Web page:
BHA ignored other possible sources of Faugheen leak says vet's defence
The BHA ignored a number of other possible sources of information revealing Faugheen would miss the 2016 Champion Hurdle, including the role of a bookmaker who also laid the horse, it was claimed in London on Tuesday.
Edward Fitzgerald, the QC defending Willie Mullins' vet Tim Brennan who is accused of corruption offences, said it seemed "a massive coincidence" another individual started laying Faugheen at around the same time as Michael Brennan, Tim Brennan's brother, two days before the horse was ruled out of the Cheltenham Festival.
That individual was named at a BHA disciplinary inquiry as greyhound bookmaker Ted Hegarty, described by Fitzgerald as "the elephant in the room". The inquiry heard Hegarty had been the subject of a BHA investigation but not charged.
Dismissing the BHA case against his client as "circumstantial" and "based on inference", Fitzgerald said: "It seems a massive coincidence that Hegarty and Michael Brennan placed lay bets at the same time. We say it is overwhelmingly likely that there was another source. In addition to laying Faugheen they both backed Arctic Fire."
He added there was no evidence connecting Tim Brennan and Hegarty, while also disclosing that the Irish Turf Club had informed the BHA it was confident it knew who was involved – another individual whose name cannot be disclosed.
Tim Brennan, from Gowran, is charged with conspiring with his brother Michael Brennan to commit a corrupt or fraudulent practice by passing on inside information about an injury to Faugheen before it became public, which he obtained as the horse's vet, which might be used to gain an unfair advantage in the betting market and/or enabling or assisting his brother to cheat at gambling. He denies the charges.
Michael Brennan, a meat wholesaler based in Naas where he also has a livery yard, wagered a little more than €2,000 after depositing €2,400 in his Betfair account, which would have netted him a potential profit of €3,342, in a series of lay bets placed 48 hours before the horse was ruled out of the Cheltenham Festival.
He has refused to cooperate with the investigations as a result of which he has been excluded from the sport since October 2016.
The bets were struck on Monday, February 15 – the day Faugheen, the 1-3 favourite for the Champion Hurdle, was due to be ridden out for the first time since the Irish Champion Hurdle in January after which he had been lame.
The BHA claims a nine-minute phone call Tim Brennan made to Mullins, which they allege was about Faugheen, and a three-second call from the vet to his brother shortly before he placed his first bet, which it was suggested was returned, were key to the case.
Fitzgerald told the panel: "What was known on the Monday is simply not clear. It's possible it's a mystery, but one thing is sure, it is not proven that confidential information that Faugheen was not going to run was available on February 15, that Tim Brennan knew that, that he discussed the horse with Willie Mullins in the nine-minute phone call or that he passed information to his brother with conspiracy in mind."
Earlier Tim Brennan said he would never have discussed Faugheen, nor any other horse he was treating, with his brother and to do so would be to breach the trust of his clients, with Mullins contributing 40 per cent of his business since he started working for him ten years ago.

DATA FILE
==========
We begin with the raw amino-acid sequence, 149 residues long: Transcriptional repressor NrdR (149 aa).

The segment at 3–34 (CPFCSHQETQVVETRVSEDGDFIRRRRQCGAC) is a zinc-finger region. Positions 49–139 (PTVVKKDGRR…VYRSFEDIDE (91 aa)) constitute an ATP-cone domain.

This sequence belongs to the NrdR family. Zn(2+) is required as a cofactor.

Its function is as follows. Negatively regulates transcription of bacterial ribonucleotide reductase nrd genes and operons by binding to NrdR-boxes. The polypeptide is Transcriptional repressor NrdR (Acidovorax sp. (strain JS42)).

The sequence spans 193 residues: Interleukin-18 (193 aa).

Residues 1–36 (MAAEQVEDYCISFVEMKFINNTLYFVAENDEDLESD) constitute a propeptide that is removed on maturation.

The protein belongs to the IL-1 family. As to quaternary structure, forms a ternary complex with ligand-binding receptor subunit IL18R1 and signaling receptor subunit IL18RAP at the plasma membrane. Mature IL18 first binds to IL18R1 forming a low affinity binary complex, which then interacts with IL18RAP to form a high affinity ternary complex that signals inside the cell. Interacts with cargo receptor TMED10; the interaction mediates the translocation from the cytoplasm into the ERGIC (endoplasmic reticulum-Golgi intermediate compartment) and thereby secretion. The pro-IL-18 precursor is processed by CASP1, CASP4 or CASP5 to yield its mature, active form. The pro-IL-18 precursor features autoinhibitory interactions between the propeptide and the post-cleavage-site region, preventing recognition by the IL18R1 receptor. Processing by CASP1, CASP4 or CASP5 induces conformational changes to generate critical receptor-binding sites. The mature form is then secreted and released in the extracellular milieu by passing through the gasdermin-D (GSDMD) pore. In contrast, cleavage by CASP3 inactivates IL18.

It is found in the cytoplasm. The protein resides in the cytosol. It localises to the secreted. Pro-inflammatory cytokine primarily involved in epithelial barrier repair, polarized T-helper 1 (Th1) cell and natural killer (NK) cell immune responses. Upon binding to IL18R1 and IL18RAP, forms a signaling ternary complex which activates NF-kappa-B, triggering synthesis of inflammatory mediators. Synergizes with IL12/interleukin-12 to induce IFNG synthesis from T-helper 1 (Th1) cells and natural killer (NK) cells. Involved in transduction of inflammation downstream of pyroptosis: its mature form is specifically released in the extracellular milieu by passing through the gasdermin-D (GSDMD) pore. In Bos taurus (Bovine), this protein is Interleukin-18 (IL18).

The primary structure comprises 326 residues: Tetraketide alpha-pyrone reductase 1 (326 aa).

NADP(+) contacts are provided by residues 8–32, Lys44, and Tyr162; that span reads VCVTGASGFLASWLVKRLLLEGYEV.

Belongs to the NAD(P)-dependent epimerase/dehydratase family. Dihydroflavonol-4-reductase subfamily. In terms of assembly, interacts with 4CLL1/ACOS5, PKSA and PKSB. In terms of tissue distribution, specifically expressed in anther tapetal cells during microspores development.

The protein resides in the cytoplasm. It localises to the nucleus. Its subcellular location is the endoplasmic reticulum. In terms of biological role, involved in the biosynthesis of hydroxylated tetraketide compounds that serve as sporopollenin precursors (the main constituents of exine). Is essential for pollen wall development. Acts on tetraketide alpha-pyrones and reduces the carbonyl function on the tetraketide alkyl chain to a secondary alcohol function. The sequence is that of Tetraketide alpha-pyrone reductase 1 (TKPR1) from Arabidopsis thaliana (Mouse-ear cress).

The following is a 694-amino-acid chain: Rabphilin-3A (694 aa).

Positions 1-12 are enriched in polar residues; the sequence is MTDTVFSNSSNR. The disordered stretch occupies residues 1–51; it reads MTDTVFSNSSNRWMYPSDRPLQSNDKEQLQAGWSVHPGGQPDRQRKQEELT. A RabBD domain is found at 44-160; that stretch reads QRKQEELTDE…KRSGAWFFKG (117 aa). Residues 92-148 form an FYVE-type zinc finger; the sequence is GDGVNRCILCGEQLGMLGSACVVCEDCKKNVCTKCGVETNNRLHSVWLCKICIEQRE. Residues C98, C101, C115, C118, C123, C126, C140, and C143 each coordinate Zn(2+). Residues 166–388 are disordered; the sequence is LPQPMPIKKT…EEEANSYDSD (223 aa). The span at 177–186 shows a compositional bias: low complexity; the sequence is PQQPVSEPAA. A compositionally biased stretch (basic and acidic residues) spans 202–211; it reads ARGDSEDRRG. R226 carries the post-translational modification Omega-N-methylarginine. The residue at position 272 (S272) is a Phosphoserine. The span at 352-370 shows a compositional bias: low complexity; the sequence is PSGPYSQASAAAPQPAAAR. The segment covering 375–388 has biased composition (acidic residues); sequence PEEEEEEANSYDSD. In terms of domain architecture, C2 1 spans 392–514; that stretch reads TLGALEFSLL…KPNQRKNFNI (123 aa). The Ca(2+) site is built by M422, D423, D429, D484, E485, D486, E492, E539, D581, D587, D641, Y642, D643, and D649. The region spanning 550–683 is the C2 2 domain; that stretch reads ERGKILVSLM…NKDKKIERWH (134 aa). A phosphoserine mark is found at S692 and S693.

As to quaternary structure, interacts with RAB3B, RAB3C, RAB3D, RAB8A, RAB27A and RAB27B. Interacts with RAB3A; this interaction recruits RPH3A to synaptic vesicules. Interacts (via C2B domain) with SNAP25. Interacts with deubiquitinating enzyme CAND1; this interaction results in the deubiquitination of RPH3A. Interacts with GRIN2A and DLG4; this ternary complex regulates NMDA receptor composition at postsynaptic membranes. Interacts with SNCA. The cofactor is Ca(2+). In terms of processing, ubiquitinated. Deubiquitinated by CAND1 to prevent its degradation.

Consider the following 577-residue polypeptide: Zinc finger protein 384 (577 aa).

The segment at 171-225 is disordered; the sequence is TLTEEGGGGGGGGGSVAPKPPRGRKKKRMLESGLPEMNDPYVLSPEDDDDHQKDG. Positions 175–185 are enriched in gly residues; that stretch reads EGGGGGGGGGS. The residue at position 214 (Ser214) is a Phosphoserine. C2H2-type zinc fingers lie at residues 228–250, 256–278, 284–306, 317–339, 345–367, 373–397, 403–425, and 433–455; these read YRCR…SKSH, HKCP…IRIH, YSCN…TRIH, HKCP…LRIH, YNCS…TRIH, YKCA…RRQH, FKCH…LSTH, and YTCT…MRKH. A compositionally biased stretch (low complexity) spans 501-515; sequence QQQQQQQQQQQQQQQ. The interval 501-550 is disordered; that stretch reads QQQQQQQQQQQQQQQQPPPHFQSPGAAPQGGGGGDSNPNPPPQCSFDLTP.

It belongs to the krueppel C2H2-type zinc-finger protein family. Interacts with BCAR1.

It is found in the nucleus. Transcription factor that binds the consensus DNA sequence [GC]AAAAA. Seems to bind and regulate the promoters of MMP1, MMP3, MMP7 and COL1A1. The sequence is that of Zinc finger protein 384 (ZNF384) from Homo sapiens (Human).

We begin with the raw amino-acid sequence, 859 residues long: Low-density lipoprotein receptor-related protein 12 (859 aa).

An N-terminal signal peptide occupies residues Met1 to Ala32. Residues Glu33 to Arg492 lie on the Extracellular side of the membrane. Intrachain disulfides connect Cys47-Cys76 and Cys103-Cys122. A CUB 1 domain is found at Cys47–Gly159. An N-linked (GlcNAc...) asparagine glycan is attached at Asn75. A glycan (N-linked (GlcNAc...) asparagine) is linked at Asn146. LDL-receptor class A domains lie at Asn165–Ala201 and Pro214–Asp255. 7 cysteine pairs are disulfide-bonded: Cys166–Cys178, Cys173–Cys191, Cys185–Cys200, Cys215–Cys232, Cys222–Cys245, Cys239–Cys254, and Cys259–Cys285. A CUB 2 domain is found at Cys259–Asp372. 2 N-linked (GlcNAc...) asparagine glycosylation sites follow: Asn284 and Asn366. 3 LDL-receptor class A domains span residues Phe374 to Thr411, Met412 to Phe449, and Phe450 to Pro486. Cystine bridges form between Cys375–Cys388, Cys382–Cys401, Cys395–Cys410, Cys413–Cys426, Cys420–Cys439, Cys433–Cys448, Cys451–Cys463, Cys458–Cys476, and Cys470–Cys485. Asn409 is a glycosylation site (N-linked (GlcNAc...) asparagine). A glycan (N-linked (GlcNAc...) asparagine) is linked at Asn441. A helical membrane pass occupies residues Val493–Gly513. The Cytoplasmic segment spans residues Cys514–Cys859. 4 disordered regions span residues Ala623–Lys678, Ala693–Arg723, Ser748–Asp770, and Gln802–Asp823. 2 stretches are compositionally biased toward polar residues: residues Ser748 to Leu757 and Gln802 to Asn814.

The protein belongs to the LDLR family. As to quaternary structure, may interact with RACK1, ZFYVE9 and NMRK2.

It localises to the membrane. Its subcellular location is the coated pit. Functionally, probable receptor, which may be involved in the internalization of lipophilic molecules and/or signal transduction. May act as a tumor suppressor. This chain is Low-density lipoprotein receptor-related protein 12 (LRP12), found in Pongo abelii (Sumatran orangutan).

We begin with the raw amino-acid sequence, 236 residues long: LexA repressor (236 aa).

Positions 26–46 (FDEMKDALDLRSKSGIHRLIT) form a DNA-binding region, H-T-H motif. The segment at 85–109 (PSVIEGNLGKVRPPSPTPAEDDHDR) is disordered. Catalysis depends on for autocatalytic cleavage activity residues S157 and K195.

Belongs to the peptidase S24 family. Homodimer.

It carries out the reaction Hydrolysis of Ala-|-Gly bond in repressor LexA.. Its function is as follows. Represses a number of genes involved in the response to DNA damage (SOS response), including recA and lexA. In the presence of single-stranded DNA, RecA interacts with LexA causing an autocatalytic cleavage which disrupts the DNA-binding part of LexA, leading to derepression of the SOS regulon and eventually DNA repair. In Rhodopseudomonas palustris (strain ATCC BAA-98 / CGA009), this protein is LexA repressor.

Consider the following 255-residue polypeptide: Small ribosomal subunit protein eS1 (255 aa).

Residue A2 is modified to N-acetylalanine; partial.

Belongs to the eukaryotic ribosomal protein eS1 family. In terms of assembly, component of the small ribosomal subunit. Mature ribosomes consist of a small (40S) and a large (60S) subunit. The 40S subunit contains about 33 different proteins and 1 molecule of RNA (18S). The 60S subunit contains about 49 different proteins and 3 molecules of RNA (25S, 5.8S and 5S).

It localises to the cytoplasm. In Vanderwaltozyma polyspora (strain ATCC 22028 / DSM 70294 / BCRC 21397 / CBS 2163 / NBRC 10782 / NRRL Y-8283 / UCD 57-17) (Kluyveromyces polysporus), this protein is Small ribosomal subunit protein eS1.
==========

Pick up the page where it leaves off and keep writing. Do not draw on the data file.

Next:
He said: "It is the cornerstone of a vet or doctor's career that you make an oath in which you swear to keep confidentiality with clients and patients.
"It's part of your integrity, it's vitally important. I would never do that, sacrifice my whole career for something like that."
The inquiry heard Brennan had many connections with Mullins, having been brought up in the same area and his cousin being married to Tom Mullins, brother of Willie.
He said he did not find out his brother had laid Faugheen until he received a letter from the BHA about the case.
"He was pretty embarrassed to tell me he had laid the horse," he said. "He feels a bit guilty he'd got me into trouble. Whatever source he had, it didn't come from me."
Brennan said his brother would have the same contacts as he would to the Mullins yard through familial and community ties. Michael Brennan's best friend was a Mullins owner, a cousin was racing manager to another owner, two people who worked at his livery yard worked at the Mullins stable at the time of the investigation and they also shared the same farriers.
He also told the hearing that at the same time his mother, who died in April 2016, had been diagnosed with cancer and his daughter Annie, who was suffering from leukaemia, was taken to hospital on February 15 following seizures to undergo an MRI scan to determine if it had spread to her brain. She is now in remission.
Brennan said he asked his brother several times to provide the BHA with his phone records but he refused.
In cross-examination Philip Evans, QC, for the BHA, said: "Your brother, who you are normally close to, realises the potential effect he had had on you, yet all he had to do was produce one page of his telephone records which would have proved he didn't speak to you."
He added: "You would think he [Tim Brennan] would move heaven and earth to obtain those records."
The panel said it expected to deliver a verdict within three to four days.
If you are interested in this, you might also like: